I am highly indebted to the whole IndiCure team and Dr Singh specifically for saving my life. The doctors in my home country Nigeria had clearly stated that if I do not get operated for a brain tumor at the earliest, I would not live more than a month. But the promptness with which IndiCure team arranged things for me was something extraordinary. I am extremely satisfied with the whole experience and completely relieved of all my symptoms.

Thanks a lot!

Michelle Ramos,Ghana

Treatment: Brain tumor surgery

Thank you so much IndiCure for helping my brother get rid of the seizures he frequently had. We are very hopeful that he will be able to lead a normal life from now onwards.

We shall be eternally grateful to the IndiCure doctors and their entire team. God bless them.

Blessing Mercy,Nigeria

Procedure: Epilepsy Surgery

Everyone said it is foolish to go all the way to India on a stretcher thinking that I can stand and walk after a stroke. Everyone recommended that I go either to the US or Germany for rehabilitation after a stroke, but somehow my inner voice pulled me to India.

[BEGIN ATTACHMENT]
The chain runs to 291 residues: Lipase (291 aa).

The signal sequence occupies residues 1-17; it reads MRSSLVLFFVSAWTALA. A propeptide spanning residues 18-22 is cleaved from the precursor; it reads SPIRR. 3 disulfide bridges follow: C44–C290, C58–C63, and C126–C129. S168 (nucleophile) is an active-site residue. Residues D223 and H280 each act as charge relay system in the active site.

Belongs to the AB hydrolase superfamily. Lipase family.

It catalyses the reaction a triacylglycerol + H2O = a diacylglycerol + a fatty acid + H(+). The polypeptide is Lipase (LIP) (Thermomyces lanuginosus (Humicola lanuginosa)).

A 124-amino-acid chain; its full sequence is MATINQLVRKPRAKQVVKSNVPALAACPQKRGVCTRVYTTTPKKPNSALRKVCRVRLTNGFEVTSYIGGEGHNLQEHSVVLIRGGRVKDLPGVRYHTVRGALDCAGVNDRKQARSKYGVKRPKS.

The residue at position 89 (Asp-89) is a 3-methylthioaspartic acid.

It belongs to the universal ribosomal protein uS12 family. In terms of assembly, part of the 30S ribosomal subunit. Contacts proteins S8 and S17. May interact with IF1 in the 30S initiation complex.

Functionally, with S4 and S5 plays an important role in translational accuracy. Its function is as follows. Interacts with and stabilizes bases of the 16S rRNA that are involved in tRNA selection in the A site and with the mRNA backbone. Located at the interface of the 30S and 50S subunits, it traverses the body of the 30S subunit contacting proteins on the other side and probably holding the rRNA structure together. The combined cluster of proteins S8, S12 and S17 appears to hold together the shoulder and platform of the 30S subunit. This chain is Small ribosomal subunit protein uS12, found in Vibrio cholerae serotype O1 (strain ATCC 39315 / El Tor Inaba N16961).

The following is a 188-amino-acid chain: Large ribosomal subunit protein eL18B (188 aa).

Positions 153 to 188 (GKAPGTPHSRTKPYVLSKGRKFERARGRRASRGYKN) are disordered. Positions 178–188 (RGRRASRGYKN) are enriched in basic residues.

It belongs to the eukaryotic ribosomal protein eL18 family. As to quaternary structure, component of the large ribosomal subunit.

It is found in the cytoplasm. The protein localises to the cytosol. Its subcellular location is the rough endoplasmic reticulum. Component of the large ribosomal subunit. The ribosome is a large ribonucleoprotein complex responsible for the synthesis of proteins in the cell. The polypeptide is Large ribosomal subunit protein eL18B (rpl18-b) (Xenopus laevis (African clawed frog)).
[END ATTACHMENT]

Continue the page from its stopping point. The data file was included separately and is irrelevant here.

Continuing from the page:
The staff at IndiCure provided me with all the information I needed to make the decision. I spoke with Dr Bakshi and that was really reassuring. The treatment and the staff were fabulous. I can now walk independently without any support. My friends and relatives were awestruck when I reached back walking. I even wrote an article about my recovery and experience, so that the people waiting to get treatment should know there exists a ray of hope for them also.

Blossom,Tanzania

Procedure: Left hemiplegia treatment

My father had severe Parkinsonism and life was becoming more difficult with every passing day. Now that he has undergone DBS surgery, I feel this was the best decision of our life. IndiCure was greatly instrumental in helping us make the decision and India is probably the best place to undergo medical treatment- Excellent services and much affordable.

Omar Rashid,Dubai, UAE

Procedure: DBS Surgery for Parkinson's

Frequently Asked Questions

1. How common are brain aneurysms?

In the United States, 6% of persons have a brain aneurysm that isn't bleeding (called an unruptured aneurysm). Brain aneurysm ruptures are uncommon. Every year, 30,000 Americans suffer from them.